Mdina, someone said in a cruise review, is a good place to kill 75 minutes. Wrong. This is a place worth visiting for as much time as you have on your cruise stop. And unlike Valletta, Mdina is relatively empty of tourists. Only a 30 minute bus ride from Valletta, this is a very quiet place, and if you want to see a church, they have one there, too: St. Pauls.

Norwegian Gem Mediterranean Cruise in November: Naples (the City of Dog Shit) – Entry 2

Wednesday -- Pompeii (Naples)

All the information I read before the trip stated that Naples would be a gritty, trashy-looking place. And that was spot on. Naples looked very ghetto in a lot of ways. All of the apartment building were run-down and old, and the trash was everywhere. This is also a city where people apparently love their dogs, but have no concept of picking up their shit. It was all over the sidewalks. All over the place.

We seemed to be two of the only people from the ship that decided to walk from the port to the train station, and thank God for cruiser Tom Ogg. It was only because of his step-by-step directions (with pictures) that we were able to easily find the place. (Tom Ogg has posted a plethora of information to the Internet – just google his name and your cruise port destination, and you’ll probably find something very useful).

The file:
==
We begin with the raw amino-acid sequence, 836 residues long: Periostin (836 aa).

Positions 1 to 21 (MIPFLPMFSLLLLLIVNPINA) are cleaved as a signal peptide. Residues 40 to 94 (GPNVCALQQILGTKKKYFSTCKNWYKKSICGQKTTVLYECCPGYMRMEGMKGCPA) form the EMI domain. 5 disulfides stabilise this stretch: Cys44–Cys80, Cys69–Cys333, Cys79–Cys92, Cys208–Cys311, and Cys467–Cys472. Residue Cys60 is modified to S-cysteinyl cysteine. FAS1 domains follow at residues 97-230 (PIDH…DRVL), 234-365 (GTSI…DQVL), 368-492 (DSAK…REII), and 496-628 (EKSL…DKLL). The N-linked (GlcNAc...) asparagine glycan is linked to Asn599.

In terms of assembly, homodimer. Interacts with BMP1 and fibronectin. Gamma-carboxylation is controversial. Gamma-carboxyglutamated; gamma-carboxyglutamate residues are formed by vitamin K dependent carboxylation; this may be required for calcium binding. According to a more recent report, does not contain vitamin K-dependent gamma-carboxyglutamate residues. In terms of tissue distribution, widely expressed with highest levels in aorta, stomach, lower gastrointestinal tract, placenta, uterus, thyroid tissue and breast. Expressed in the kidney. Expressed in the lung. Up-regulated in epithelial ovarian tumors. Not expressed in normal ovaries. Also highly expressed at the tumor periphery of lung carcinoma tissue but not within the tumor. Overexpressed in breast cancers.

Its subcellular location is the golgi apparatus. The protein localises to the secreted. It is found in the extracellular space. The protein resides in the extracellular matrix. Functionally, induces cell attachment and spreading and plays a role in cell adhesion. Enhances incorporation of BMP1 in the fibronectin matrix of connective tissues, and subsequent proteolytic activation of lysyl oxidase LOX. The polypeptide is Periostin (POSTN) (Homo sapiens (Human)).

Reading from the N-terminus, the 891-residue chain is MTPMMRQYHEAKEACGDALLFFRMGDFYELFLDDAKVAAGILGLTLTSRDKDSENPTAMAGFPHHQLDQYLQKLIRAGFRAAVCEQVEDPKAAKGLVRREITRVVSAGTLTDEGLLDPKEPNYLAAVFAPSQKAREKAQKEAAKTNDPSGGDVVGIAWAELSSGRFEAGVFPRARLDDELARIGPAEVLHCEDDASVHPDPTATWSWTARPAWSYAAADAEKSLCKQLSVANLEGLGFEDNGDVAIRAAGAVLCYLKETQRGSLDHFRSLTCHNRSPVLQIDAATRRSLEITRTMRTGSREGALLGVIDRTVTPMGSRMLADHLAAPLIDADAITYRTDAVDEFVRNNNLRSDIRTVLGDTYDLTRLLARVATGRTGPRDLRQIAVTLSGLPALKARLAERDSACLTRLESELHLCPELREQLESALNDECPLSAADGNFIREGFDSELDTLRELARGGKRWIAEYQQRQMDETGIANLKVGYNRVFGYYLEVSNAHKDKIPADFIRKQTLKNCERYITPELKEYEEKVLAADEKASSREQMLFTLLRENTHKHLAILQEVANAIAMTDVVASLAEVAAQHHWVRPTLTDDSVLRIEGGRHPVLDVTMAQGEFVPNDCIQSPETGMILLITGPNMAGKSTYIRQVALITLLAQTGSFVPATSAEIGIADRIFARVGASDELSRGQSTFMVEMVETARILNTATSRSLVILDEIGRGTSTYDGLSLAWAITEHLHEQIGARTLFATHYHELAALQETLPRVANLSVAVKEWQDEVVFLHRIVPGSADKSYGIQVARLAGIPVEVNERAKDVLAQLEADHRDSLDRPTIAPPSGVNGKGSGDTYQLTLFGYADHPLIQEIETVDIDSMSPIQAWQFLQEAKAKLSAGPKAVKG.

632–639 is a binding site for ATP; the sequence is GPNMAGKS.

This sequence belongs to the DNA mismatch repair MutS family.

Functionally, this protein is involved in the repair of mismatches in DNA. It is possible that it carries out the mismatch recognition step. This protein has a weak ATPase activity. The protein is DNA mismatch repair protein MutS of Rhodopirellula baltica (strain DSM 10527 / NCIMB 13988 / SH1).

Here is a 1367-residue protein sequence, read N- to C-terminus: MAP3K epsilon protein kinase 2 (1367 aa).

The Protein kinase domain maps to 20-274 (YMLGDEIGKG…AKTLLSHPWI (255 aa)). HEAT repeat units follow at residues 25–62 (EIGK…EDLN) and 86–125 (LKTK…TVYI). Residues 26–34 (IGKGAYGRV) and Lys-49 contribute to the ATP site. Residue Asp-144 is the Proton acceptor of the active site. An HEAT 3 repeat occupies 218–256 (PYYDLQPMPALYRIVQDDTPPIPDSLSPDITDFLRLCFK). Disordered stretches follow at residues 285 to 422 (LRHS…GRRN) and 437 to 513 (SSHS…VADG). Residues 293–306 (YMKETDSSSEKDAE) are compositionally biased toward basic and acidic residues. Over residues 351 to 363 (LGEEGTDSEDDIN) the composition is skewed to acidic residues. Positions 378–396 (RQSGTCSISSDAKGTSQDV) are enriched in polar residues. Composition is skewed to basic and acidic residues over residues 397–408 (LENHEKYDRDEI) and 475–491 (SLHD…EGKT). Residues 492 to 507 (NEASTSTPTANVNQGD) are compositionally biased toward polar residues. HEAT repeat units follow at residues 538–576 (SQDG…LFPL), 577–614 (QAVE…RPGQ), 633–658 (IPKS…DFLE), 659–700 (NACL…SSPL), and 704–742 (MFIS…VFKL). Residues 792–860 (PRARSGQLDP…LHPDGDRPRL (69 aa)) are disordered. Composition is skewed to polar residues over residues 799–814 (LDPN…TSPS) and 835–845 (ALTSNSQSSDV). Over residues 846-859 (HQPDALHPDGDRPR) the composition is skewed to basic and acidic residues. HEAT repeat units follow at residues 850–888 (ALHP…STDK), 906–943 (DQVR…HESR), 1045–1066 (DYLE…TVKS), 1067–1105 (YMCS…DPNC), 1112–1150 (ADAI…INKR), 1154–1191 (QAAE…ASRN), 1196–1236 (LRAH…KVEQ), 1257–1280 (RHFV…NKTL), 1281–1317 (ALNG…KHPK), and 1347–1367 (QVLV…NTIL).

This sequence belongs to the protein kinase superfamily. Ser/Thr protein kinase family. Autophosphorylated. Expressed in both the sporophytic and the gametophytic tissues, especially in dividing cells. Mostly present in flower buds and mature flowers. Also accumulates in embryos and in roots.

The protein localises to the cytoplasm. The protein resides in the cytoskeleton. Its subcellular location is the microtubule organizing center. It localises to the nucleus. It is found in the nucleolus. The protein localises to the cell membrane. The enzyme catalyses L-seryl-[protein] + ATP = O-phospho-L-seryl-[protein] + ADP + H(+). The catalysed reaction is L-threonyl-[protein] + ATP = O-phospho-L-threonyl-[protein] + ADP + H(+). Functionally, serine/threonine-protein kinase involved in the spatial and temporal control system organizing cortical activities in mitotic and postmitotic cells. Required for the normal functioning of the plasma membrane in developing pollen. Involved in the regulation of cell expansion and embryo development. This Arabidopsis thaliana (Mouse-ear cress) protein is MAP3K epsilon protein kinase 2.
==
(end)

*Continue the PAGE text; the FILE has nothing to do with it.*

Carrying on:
On the way to the train station, the sidewalk stopped. Actually, it was closed for construction, and this forced us to walk right out on the main highway. Luckily, the traffic was so bad that we were walking faster than the cars, but then the cars would speed passed us from time-to-time, and we had no shoulder to walk on. Instead, we were pushed up against a fence, simply hoping that no cars would edge over too close in our direction. And then of course there were all the mopeds and motorcycles that cut in and out of traffic. We finally managed to cross the street and find an open sidewalk, but it was a bit hairy for a while.

Looking down the side streets was like looking into an Italian labyrinth. We felt pretty safe sticking to the main artery, all things considered, but just going off a block or two in any direction might be enough for us to be forever lost. Sometimes someone would stick their head out of an alley door and just stare. It made you wonder what was on their mind.

The train station reminded me a little bit of the Chicago’s, but maybe that’s because I don’t use public transportation that often…

Our mission today was to go to Pompeii. The cruise-sponsored tour would have cost us $95 per person, but train tickets were only 9 Euros round trip for both of us, and the entry fee was 11 Euros per person. In other words, we saved about $150 doing it on our own. The train ride itself only took 30 minutes, and the station was literally right outside the main gate to Pompeii.